Anadromous Fish Habitat Task Force continues gathering information

The work of the Anadromous Fish Habitat Task Force appointed by Borough Mayor Mike Navarre has been hard at work gathering information relating to the controversial Kenai Peninsula Borough’s anadromous fish habitat protection code ordinance 2011-12 introduced by the previous administration and passed by the Borough Assembly.  Mayor Navarre appointed his chief of staff Paul Ostrander to head up the Task Force charged to answer the question: “Are the provisions of the Kenai Peninsula Borough’s anadromous fish habitat protection code appropriate for some or all of the lakes that are included in the Alaska Department of Fish and Game’s Atlas and Catalogue of Waters Important for Spawning, Rearing, or Migration of Anadromous Fish?”

At the January 8th Borough Assembly meeting Ostrander reported the findings and progress the task force has made to the Assembly and a capacity crowd gathered at the Borough Building.  In an interview Ostrander said, “The task force has put in an enormous amount of work over the last five months and have spent ten to twelve hour listening to different experts that we have brought in to talk with the task force about everything from how property values might be affected potentially to how the very smallest streams, the first order streams within the Peninsula, what the role of those streams is in the life cycle of the salmon.  So the task force has become very well educated now on the issue and I think that education is critical because it’s what is going to allow them to put together really solid recommendations to the administration and the assembly.  We are on the verge right now and in the next couple of months you will see those amendments take close to a final form before we take the recommendations out to the public for more testimony.  We welcome the public participation because through that testimony we get a good idea of what the concerns are particularly by those property owners who are affected by the ordinance and the expansion of the habitat district,” he said.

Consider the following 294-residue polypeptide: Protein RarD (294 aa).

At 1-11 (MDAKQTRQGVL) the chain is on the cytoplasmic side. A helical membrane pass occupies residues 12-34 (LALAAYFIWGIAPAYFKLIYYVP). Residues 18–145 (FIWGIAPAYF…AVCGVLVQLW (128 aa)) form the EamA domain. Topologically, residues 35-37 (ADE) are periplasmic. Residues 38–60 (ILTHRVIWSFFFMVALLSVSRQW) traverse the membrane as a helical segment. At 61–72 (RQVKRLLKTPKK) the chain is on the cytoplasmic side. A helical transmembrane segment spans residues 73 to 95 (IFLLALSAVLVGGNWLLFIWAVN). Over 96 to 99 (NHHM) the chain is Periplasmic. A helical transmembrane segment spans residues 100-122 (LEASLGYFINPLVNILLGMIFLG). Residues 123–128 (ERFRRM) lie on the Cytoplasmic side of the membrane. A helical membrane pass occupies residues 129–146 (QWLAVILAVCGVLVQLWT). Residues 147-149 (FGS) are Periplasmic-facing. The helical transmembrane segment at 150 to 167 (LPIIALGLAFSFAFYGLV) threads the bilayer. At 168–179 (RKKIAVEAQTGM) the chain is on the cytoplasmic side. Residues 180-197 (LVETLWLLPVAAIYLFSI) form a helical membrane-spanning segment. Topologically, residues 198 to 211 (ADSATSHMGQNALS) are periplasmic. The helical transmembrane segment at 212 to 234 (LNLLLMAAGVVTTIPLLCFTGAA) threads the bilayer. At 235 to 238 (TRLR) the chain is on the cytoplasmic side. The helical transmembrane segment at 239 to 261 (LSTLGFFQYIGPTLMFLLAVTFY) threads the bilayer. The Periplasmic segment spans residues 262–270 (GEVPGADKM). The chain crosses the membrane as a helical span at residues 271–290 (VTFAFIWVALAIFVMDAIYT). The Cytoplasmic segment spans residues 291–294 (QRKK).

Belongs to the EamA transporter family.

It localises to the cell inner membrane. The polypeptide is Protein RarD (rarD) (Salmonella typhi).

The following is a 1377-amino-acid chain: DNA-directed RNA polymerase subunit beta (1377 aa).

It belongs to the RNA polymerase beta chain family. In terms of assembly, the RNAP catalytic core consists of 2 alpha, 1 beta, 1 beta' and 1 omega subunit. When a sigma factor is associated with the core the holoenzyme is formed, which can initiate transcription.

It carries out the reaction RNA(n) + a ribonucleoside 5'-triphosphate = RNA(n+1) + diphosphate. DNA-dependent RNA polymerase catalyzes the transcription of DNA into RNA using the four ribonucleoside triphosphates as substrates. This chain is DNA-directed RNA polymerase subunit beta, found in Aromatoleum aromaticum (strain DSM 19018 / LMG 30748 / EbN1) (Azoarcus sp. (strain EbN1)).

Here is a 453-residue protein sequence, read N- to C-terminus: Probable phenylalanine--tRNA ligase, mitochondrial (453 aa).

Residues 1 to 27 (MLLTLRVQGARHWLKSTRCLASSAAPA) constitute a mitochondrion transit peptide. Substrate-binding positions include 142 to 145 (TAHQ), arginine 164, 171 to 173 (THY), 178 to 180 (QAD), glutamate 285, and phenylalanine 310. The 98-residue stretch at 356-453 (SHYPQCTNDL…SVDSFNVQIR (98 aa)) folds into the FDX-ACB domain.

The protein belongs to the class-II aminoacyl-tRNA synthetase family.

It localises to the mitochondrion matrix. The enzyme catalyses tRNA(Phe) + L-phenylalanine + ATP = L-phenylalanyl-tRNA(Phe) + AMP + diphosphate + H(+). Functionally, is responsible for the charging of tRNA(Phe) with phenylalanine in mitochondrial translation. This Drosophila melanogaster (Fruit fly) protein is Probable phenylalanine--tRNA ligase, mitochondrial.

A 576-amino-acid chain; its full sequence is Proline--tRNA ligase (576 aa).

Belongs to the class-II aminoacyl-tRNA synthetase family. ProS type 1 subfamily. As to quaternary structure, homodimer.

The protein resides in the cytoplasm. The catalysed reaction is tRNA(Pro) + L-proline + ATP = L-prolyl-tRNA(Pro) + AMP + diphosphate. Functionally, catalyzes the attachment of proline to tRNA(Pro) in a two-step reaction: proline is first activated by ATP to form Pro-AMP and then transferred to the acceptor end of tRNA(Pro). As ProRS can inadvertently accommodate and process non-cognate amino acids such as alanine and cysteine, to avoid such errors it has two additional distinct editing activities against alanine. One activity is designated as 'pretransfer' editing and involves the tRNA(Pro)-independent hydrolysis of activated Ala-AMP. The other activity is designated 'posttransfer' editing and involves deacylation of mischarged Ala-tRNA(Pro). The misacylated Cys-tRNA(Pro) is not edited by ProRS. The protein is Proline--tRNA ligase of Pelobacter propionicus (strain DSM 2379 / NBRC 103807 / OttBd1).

While the opponents of the ordinance have been the most vocal there were those at the meeting who expressed that as river front property owner who was already included in the ordinance they have had very positive experiences in permitting development on their property through the Kenai River Center one stop permitting process.  “What was once a nightmare is now a simple and very helpful process at the River Center. As a property owner I feel I have a responsibility to use the best science available when developing my water front property.  I came here from Kentucky, I didn’t know cannery reed grass was harmful here and I was glad to have the information easily available to me about how to properly protect my river bank.”

Through the process Ostrander says there have been surprises, “We all came to this with different levels of knowledge and through the process have learned a lot, for me personally there are many things I have learned that I was not aware of before so I think all of the task force members have uncovered things we didn’t anticipate and through that we have all learned and look forward to sharing that as we continue and complete our work through the public process.”  All of the minutes from the task force meetings as well as the complete presentation made to the Assembly and the schedule of coming meetings is posted on the Borough’s website at